The rose of the north, the city of 700 years, Chiang Mai. Northern Thailand has been inhabited since prehistoric times. The remains of bronze age settlements have been found at several sites, including Phayao and Soppong. Two thousand years ago the Lawa, now a remote and little-visited hilltribe, were the dominant culture. The first related Thai culture to colonize the area lived in Northern Burma, and spilled into Western Thailand, where they are still found today and known as the Tai Yai (high (or big) Thais). The province of Mae Hong Sorn still has a preponderance of these peoples. The origins of modern Thai peoples (who make up 80% of the population of Thailand) are obscure and the subject of much debate. Until recently, it was believed that the Thais originated in Southern Mongolia, and were pushed southeast by the expansion of the Chinese empire. More recently, evidence has come to light suggesting that a race known as the Austro- Thais in Southeast Asia were among the first people to develop agriculture and an advanced civilization which spread first north into southern China, then re-colonised their former territory in a southern migration several centuries later. Whichever theory is correct, there was, without doubt, contact and eventually conflict between Thai and Chinese, which continued for many centuries. The Thai civilization was first threatened in the 9th Century BC by the Tartars of Central Asia, who over a period of 600 years split the Thais into three groups. One group migrated southwest to colonize easterb Burma and western Thailand, and became known as the Shan or Tai Yai (mentioned above). Another group moved east to the Gulf of Tonkin, and the third, destined to be the modern day inhabitants of Thailand, moved less far, to the southern part of what is now Szechuan in southwest China. Here, they established a number of city-states, which although at the time independent, came more and more under the sway of the developing Chinese empire. During this period, Buddhism became accepted as the religion of the Thais, introduced by Sinhalese monks from Sri Lanka. In the following centuries the Thais attempted to extend their control into the south of the Chinese empire, but eventually were conquered and made a Chinese province under Kublai Khan in 1253 AD. Many Thais still live in an area of southern Yunnan known as ‘Sipsong Panna’. The conflicts described above had caused a steady trickle of Thai people southwards and across the Maekhong River into northern Thailand, where they settled particularly in the areas now occupied by the cities of Chiang Rai, Chiang Mai and Sukhothai. Here they would come into contact with two Indian based cultures. The Khmers, whose pineapple shaped chedis can be seen throughout central Thailand, were based in Cambodia, and had been extending east and northwards. The Mons, another culture with Indian roots, were established further west and north. Northern Thai Variety Home: Northern Thai Center of news, knowledge, travel and entertainment.>>> Lanna : The Northern Region of Thailand >>> The land of the million rice fields. Implying that the kingdom was very prosperous, Lanna literally means one million rice fields. Today, upper part of northern of Thailand is composed of the provinces Chiang Mai, Chiang Rai, Lamphun, Lampang, Mae Hong Son, Phayao, Phrae and Nan.>>> However, this region once belonged to the dynamic and influential Lanna Kingdom. Moreover, the town of Hariphunchai (today call Lamphun) was the capital city of this region before the period of Lanna, until being colonized by King Meng Rai of Chiang Rai. Subsequently, he christened it the Kingdom of Lanna, and declared Chiang Mai as The capital as the capital city in 1296 A.D.>>> The Lanna way of life differs greatly from the rest of the Thailand on account of its unique cultural heritage. Moreover, forestay abounds in the areas where the four main rivers, The Ping, The Wang, The Yom and the Nan also have their sources. Ultimately, these four rivers converge to become the mighty Chao Phraya River, the largest artery of Thailand.>>> Calling themselves” Khon Muang” these ancient people of Lanna have their own characteristics of language, costumes, and cuisine that altogether make up the Lanna culture. Concurrently, their religion and architecture indicate a close link to Buddhism. Today, Lanna has become a major northern tourist attraction with is tradition villages, lifestyles, colorful clothing, and fabulous handicrafts-especially embroidery and silverware. Visitors will agree that a Thai journey is not complete without a visit to Lanna. >>> Chiangmai >>> On the Ping River basin,700 kilometers away from Bangkok is the home of Chiang Mai , the second largest metropolis in Thailand that established by King Meng Rai ,Prince of Chiang saen in 1296 A.D.>>> Nowadays, this great capital of Lanna Kingdom still maintains spirit of Lanna wisdom, culture and art. You can see it in the gorgeous temples, like wat Chiang Man, the first temple which built by king Mengrai, Wat Prasing, Wat Chedi Luang, Wat Jet Yot and more.>>> Besides, Chiang Mai is also the center for those traditional ceremonies including flower festival in February, Song klan Festival in April, Inthakhin (Ancient City Pillar) Festival, Visakha Puja Day in May and Loy Krathong in November. All these excited festivals and ceremonies are happened throughout the year! as well as the number of fine handicrafts, weaving, woodcarving, silverware and pottery, it’s a highly recommended destination for shopping and entertainment.Northern Thai Variety Home: Northern Thai Center of news, knowledge, travel and entertainment.>>> NTV Tour (TAT Travel License NO. 23-0398), Established in 1996 by Ms. Wandee and Mr. Kasin, offer clients a wide variety of travel packages that suit all budgets and entertainment preference. The tour company is well recognized not only in Thailand, but abroad. The company's reputation for providing reliable and one-on-one services has contributed greatly to its success! >>> NTV offer numerous tour package for all group sizes , such as jungle trekking, bamboo rafting, a snake show and the always popular elephant show. Would you like to organize a seminar in Thailand? NTV Tour specializes in providing seminar services for up to 1,000 persons! >>> Ms. Wandee has over 20 years of experience in this. >>> Ms.Wandee welcome you to NTV ‘s services and our staff looks forward to hearing from you. poem poetry literature library book reading poet poem poetry literature library book reading poetpoem poetry literature library book reading poetpoem poetry literature library book reading poet poem poetry literature library book reading poet poem poetry literature library book reading poet poem poetry literature library book reading poet poem poetry literature library book reading poet poem poetry literature library book reading poet poem poetry literature library book reading poet poem poetry literature library book reading poet poem poetry literature library book reading poet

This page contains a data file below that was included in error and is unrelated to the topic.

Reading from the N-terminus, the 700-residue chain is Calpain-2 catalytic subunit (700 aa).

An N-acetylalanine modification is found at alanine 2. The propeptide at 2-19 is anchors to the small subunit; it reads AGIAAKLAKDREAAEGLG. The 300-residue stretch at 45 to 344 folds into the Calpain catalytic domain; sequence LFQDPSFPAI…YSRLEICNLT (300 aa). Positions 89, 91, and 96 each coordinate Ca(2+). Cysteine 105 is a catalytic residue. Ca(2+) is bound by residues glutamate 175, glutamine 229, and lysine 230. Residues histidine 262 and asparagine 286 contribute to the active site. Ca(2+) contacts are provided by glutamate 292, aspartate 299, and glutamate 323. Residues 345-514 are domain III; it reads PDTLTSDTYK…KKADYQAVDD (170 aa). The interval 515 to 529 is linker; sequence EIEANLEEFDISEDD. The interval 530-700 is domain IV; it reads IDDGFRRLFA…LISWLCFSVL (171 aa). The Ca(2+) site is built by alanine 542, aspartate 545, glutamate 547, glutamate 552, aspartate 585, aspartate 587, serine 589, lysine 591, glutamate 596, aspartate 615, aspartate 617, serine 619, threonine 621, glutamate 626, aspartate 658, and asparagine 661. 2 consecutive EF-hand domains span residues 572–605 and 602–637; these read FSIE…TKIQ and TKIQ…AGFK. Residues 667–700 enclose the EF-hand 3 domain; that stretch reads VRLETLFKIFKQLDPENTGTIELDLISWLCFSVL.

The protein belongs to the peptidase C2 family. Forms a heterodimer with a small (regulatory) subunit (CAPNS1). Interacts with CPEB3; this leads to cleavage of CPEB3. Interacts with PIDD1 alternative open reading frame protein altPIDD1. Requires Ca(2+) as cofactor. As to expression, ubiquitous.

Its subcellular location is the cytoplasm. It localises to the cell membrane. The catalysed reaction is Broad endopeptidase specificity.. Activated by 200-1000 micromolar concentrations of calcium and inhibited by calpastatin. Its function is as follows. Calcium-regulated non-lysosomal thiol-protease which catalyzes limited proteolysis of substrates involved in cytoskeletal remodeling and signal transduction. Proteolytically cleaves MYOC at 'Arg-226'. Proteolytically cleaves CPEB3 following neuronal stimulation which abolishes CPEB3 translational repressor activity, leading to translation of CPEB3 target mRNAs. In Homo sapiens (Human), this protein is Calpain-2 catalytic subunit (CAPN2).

Poetry as an art form may have predated literacy. Some of the earliest poetry is believed to have been orally recited or sung. Following the development of writing, poetry has since developed into increasingly structured forms, though much poetry since the late 19th century has moved away from traditional forms towards the more vaguely defined free verse and prose poem formats. Early history --- Poetry was employed as a means of recording oral history, storytelling (epic poetry), genealogy, and law. Poetry is often closely identified with liturgy in pre-literate societies. Many of the scriptures currently held to be sacred by contemporary religious traditions with their roots in antiquity were composed as poetry rather than prose to aid memorization and help guarantee the accuracy of oral transmission in pre-literate societies. As a result many of the poems surviving from the ancient world are a form of recorded cultural information about the people of the past, and their poems are prayers or stories about religious subject matter, histories about their politics and wars, and the important organizing myths of their societies. Poetry as an art form may predate literacy Thus many ancient works, from the Vedas (1700 - 1200 BC) to the Odyssey (800 - 675 BC), appear to have been composed in poetic form to aid memorization and oral transmission, in prehistoric and ancient societies. Poetry appears among the earliest records of most literate cultures, with poetic fragments found on early monoliths, rune stones and stelae. The oldest surviving poem is the Epic of Gilgamesh, from the 3rd millennium BC in Sumer (in Iraq/Mesopotamia), which was written in cuneiform script on clay tablets and, later, papyrus. The Epic of Gilgamesh is based on the historical king Gilgamesh. The oldest love poem, found on a clay tablet now known as Istanbul #2461, was also a Sumerian poem. It was recited by a bride of the Sumerian king Shu-Sin, who ruled from 2037-2029 BC. The oldest epic poetry besides the Epic of Gilgamesh are the Greek epics Iliad and Odyssey and the Indian Sanskrit epics Ramayana and Mahabharata. The longest epic poems ever written were the Mahabharata and the Tibetan Epic of King Gesar. Ancient thinkers sought to determine what makes poetry distinctive as a form and what distinguishes good poetry from bad, resulting in the development of "poetics", or the study of the aesthetics of poetry. Some ancient societies, such as the Chinese through the Shi Jing, one of the Five Classics of Confucianism, developed canons of poetic works that had ritual as well as aesthetic importance. More recently, thinkers struggled to find a definition that could encompass formal differences as great as those between Chaucer's The Canterbury Tales and Matsuo Bashō's Oku no Hosomichi, as well as differences in context that span from the religious poetry of the Tanakh to love poetry to rap. Context can be critical to poetics and to the development of poetic genres and forms. For example, poetry employed to record historical events in epics, such as Gilgamesh or Ferdowsi's Shahnameh, will necessarily be lengthy and narrative, while poetry used for liturgical purposes in hymns, psalms, suras and hadiths is likely to have an inspirational tone, whereas elegies and tragedy are intended to invoke deep internal emotional responses. Other contexts include music such as Gregorian chants, formal or diplomatic speech, political rhetoric and invective, light-hearted nursery and nonsense rhymes, and even medical texts. The Polish historian of aesthetics, Władysław Tatarkiewicz, in a paper on "The Concept of Poetry," traces the evolution of what is in fact two concepts of poetry. Tatarkiewicz points out that the term is applied to two distinct things that, as the poet Paul Valéry observes, "at a certain point find union. Poetry [...] is an art based on language. But poetry also has a more general meaning [...] that is difficult to define because it is less determinate: poetry expresses a certain state of mind."  Classical and early modern Western traditions ---Classical thinkers employed classification as a way to define and assess the quality of poetry. Notably, Aristotle's Poetics describes the three genres of poetry: the epic, comic, and tragic, and develops rules to distinguish the highest-quality poetry of each genre, based on the underlying purposes of that genre. Later aestheticians identified three major genres: epic poetry, lyric poetry and dramatic poetry, treating comedy and tragedy as subgenres of dramatic poetry. Aristotle's work was influential throughout the Middle East during the Islamic Golden Age, as well as in Europe during the Renaissance. Later poets and aestheticians often distinguished poetry from, and defined it in opposition to, prose, which was generally understood as writing with a proclivity to logical explication and a linear narrative structure.This does not imply that poetry is illogical or lacks narration, but rather that poetry is an attempt to render the beautiful or sublime without the burden of engaging the logical or narrative thought process. English Romantic poet John Keats termed this escape from logic, "Negative Capability." This "romantic" approach views form as a key element of successful poetry because form is abstract and distinct from the underlying notional logic. This approach remained influential into the twentieth century. During this period, there was also substantially more interaction among the various poetic traditions, in part due to the spread of European colonialism and the attendant rise in global trade. In addition to a boom in translation, during the Romantic period numerous ancient works were rediscovered. Modern developments----The use of verse to transmit cultural information continues today. Many Americans know that "in 1492, Columbus sailed the ocean blue". An alphabet song teaches the names and order of the letters of the alphabet; another jingle states the lengths and names of the months in the Gregorian calendar. Some writers believe poetry has its origins in song. Most of the characteristics that distinguish it from other forms of utterance—rhythm, rhyme, compression, intensity of feeling, the use of refrains—appear to have come about from efforts to fit words to musical forms. In the European tradition the earliest surviving poems, the Homeric and Hesiodic epics, identify themselves as poems to be recited or chanted to a musical accompaniment rather than as pure song. Another interpretation is that rhythm, refrains, and kennings are essentially paratactic devices that enable the reciter to reconstruct the poem from memory. In preliterate societies, these forms of poetry were composed for, and sometimes during, performance. There was a certain degree of fluidity to the exact wording of poems. The introduction of writing fixed the content of a poem to the version that happened to be written down and survive. Written composition meant poets began to compose for an absent reader. The invention of printing accelerated these trends. Poets were now writing more for the eye than for the ear---Lyric poetry---- The development of literacy gave rise to more personal, shorter poems intended to be sung. These are called lyrics, which derives from the Greek lura or lyre, the instrument that was used to accompany the performance of Greek lyrics from about the seventh century BC onward. The Greek's practice of singing hymns in large choruses gave rise in the sixth century BC to dramatic verse, and to the practice of writing poetic plays for performance in their theatres. In more recent times, the introduction of electronic media and the rise of the poetry reading have led to a resurgence of performance poetry. The late 20th-century rise of the singer-songwriter, Rap culture, and the increase in popularity of poetry slams have led to a split between the academic and popular views.